Queen Elizabeth II, whose reign took Britain from the age of steam to the era of the smartphone, and who oversaw the largely peaceful breakup of an empire that once spanned the globe, has died, reports BBC.
She was 96. She died peacefully at her estate in Balmoral, Scotland on the afternoon of Sept. 8, according to a statement from Buckingham Palace.
Britain’s longest-reigning monarch
Ascending the throne in 1952, Elizabeth led the UK through a time of political upheaval. She began her reign as head of an empire, albeit one in decline. By the time of her death, the future of the UK itself was in doubt, with recurrent calls for independence in Scotland and Britain’s exit from the European Union leading to renewed tension in Northern Ireland.
Elizabeth became the UK’s longest-serving monarch in 2015, when she surpassed the record of Queen Victoria, who had ruled from 1837 to 1901. The partner whom Elizabeth described as her “strength and stay,” Prince Philip, her husband of 73 years, died in April 2021, at 99.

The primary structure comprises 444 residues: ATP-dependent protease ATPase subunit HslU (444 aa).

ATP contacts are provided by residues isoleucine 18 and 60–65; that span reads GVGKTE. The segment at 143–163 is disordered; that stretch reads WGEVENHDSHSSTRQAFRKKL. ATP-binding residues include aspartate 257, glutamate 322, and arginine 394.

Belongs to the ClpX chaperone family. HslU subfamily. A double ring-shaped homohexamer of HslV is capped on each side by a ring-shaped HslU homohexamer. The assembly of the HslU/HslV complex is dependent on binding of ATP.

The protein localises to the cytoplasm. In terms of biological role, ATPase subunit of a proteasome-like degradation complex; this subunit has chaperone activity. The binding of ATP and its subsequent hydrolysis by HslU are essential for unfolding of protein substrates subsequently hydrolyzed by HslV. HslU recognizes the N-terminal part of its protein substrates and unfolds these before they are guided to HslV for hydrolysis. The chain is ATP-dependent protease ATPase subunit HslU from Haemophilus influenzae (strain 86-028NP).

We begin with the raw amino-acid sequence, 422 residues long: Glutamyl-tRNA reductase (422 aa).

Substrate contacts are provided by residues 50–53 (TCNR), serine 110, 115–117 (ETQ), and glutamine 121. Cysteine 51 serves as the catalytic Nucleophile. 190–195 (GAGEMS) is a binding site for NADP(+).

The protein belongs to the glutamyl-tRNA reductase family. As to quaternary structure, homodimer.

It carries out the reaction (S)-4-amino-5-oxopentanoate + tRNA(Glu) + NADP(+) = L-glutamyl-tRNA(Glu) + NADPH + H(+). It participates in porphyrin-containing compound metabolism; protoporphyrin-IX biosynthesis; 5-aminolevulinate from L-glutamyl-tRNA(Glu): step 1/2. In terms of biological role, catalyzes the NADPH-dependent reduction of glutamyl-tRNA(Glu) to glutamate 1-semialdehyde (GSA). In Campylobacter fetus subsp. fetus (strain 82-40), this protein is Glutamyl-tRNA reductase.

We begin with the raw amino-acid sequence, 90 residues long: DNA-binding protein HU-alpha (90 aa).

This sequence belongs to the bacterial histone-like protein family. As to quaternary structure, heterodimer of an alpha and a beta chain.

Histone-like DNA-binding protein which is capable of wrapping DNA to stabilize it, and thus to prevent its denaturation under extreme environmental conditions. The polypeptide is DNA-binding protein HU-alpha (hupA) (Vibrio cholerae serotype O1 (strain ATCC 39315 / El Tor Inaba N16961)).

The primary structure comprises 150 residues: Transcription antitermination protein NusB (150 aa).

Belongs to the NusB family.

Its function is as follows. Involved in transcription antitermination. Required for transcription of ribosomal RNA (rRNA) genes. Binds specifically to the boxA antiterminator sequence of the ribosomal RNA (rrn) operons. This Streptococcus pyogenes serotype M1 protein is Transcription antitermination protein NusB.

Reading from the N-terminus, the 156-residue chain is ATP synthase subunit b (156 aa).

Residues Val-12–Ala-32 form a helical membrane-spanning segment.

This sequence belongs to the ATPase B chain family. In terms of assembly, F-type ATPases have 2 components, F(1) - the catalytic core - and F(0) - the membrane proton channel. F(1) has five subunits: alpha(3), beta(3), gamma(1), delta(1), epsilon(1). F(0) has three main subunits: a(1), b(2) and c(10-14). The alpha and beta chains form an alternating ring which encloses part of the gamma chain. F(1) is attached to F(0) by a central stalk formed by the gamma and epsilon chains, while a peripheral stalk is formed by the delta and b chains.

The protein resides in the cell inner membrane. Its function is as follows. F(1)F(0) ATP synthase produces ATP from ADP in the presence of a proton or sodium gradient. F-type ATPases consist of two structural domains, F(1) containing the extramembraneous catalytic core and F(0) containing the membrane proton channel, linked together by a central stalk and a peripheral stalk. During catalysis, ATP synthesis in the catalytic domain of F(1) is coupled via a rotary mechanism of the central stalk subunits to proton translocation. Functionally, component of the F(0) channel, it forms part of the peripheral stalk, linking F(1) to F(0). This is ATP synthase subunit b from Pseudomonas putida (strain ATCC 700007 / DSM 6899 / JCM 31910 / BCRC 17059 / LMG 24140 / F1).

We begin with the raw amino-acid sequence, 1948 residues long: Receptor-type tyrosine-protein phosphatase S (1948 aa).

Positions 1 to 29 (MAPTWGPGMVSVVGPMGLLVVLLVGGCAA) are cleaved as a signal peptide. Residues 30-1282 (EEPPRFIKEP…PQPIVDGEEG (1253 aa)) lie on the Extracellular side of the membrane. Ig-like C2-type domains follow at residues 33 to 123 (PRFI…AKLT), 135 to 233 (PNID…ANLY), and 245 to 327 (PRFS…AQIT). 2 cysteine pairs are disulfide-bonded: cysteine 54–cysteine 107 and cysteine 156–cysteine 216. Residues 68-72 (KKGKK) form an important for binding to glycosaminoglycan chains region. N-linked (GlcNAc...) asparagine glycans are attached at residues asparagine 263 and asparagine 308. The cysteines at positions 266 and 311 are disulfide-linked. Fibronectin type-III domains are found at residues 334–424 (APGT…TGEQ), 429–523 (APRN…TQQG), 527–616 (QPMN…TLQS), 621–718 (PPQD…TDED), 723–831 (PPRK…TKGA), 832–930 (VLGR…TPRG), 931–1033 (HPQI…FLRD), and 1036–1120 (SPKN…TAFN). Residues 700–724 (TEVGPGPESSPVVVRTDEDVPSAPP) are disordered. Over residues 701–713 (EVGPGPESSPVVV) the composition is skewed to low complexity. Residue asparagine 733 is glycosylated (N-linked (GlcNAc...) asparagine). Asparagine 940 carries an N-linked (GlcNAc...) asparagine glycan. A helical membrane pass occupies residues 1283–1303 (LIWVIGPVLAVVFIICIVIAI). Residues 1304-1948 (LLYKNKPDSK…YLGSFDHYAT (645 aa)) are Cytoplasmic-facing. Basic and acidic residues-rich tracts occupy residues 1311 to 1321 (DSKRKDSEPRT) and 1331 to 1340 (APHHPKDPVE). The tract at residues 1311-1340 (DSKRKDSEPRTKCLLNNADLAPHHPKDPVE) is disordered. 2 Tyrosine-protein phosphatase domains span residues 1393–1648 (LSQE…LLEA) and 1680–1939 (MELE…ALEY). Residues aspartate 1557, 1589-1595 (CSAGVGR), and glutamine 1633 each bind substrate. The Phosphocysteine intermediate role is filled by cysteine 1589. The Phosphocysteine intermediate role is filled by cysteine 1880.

Her eldest son, Charles, succeeds her on the throne as King Charles III.
“We mourn profoundly the passing of a cherished sovereign and a much-loved mother,” he said in a statement. “I know her loss will be deeply felt throughout the country.”
Platinum Jubilee in 2022
Elizabeth reached the end of her reign with her popularity thoroughly rehabilitated after a period of criticism in the 1990s, which culminated in media-fueled outrage at the family’s muted response to Princess Diana’s death in 1997.
When she celebrated 60 years on the throne in 2012, the same year London hosted the Olympic Games, hundreds of thousands of people thronged the streets of London for four days of Diamond Jubilee events.
Her Platinum Jubilee, marking 70 years on the throne, took place in 2022. The celebration of her reign was marked with an appearance on the balcony of Buckingham Palace by a slimmed-down group comprising direct heirs to the throne and their immediate family.
In another symbolic moment of the continuity of monarchy, her heir, Prince Charles, and his first son, Prince William, both paid public tributes to the queen in front of a crowd of tens of thousands who flooded the area around the palace for a live concert.
Did you subscribe for our newsletter?
It’s Free! Click here to subscribe!